You know that part in Sam Geller’s video for “Afterall”, where he’s dancing in Central Park…well that’s how we feel about the entirety of his recent debut album, Come Back Shane. Emotionally heavy, yet musically light, Brooklyn musician Samson The Truest gives us 12-tracks of just that - truth. With honest lyrics, effortlessly enchanting vocals, and a seemingly therapeutic sound (for both Sam and us), Come Back Shane delivers a relatable narrative that takes you on a journey of heartbreak, self-discovery, loneliness, and forgiveness.
Sam took some time out to dissect some of Cereal+Sounds’ favorite lyrics from the album, so take the journey with him, and find out why Samson The Truest is the realest.
Samson The Truest will be performing for PopGun Presents at Alphaville on Friday in support of Dom, and based on his Facebook post, it may be the last one for a while, so we highly recommend you go!
Afterall: “I was trapped inside my head/wishing that you were here/and I was trapped in yours instead”
I spend so much time in some sort of mental feedback loop wrestling my inner monologues. There’s this experience I’ve had a few times in my life, I think it’s somewhat akin to intimacy, when you’re just lying around with someone else listening to them talk stream of consciousness and you start to inhabit that other person’s mental space, and really their whole emotional universe and its just a wonderful feeling. If you’ve ever had that experience it stays with you, and to remember it when you’re walking around alone with just your own thoughts chasing you, it really heightens your loneliness and can create an intense sense of longing. That’s where I’m at in “Afterall” and really a whole bunch of songs from Come Back Shane.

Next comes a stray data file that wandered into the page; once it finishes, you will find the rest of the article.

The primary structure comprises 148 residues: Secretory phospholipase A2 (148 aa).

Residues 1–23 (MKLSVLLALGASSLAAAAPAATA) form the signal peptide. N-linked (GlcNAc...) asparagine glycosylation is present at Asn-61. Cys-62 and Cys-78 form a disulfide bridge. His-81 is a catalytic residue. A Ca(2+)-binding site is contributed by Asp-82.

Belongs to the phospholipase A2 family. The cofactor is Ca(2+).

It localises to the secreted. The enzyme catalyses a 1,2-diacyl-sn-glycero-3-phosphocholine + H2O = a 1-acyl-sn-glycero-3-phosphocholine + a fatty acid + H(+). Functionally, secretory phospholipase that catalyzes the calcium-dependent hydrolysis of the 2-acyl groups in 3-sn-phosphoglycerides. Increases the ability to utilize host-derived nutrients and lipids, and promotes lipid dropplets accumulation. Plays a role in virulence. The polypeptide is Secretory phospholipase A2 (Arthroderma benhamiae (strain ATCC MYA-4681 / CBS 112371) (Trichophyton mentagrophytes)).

Worst Thing: “I fight against my self appointed destiny”
Depending on the day, I probably usually think that all destiny is self-appointed. Particularly when it comes to emotional habits and relationships. When I was writing Come Back Shane I was sort of looking back on a lot of past relationships and seeing some ugly patterns and wondering if I would inevitably continue to fall back into them. So that line is me trying to psych myself up to believe I can break those cycles.
What’s the Difference Yeah: “We were searching for something/but we never found it that’s for sure”
A lot of the songs on this record deal with a deep sense of disappointment with our lives and the process of looking back and trying to figure out how it came to be like this. It’s the “Come Back Shane” trope, you know the kid from the movie Shane, at the end he’s yelling “Come back!” even though its clear to everyone else that Shane’s gone for good, but you can imagine that kid growing up and still yelling “Come back” throughout his whole adolescence, calling to his hero that can’t hear him and is probably not even on this planet anymore. That unfulfilled calling out.
Neighborhood: “I’ve got this hunger that ain’t right/she’s resentful of my appetite”
I mean, that one’s pretty straight forward, right? That song has so many layers of experience and autobiography for me, but with that line I felt like I had this thing I wanted to communicate and when I sang that I knew that I nailed it. But I guess to spell it out, a lot of relationships I’ve been in have involved me and someone else navigating the tension that arises when I am honest about the fact that I have strong feelings for a lot of different people, not just the one I’m in a committed relationship with.
Sidewinder: “Love is a sidewinder”
This is just a way to describe the phenomenon of when you have tunnel vision focus on one thing and something else comes and blindsides you and knocks you off your feet. It’s so rare that you’re going out trying to hook up with someone or whatever and you end up in a good situation. In my experience, its only when I stop trying altogether, when I vow to focus on other things, that someone comes and hits me when I’m not at all prepared for it.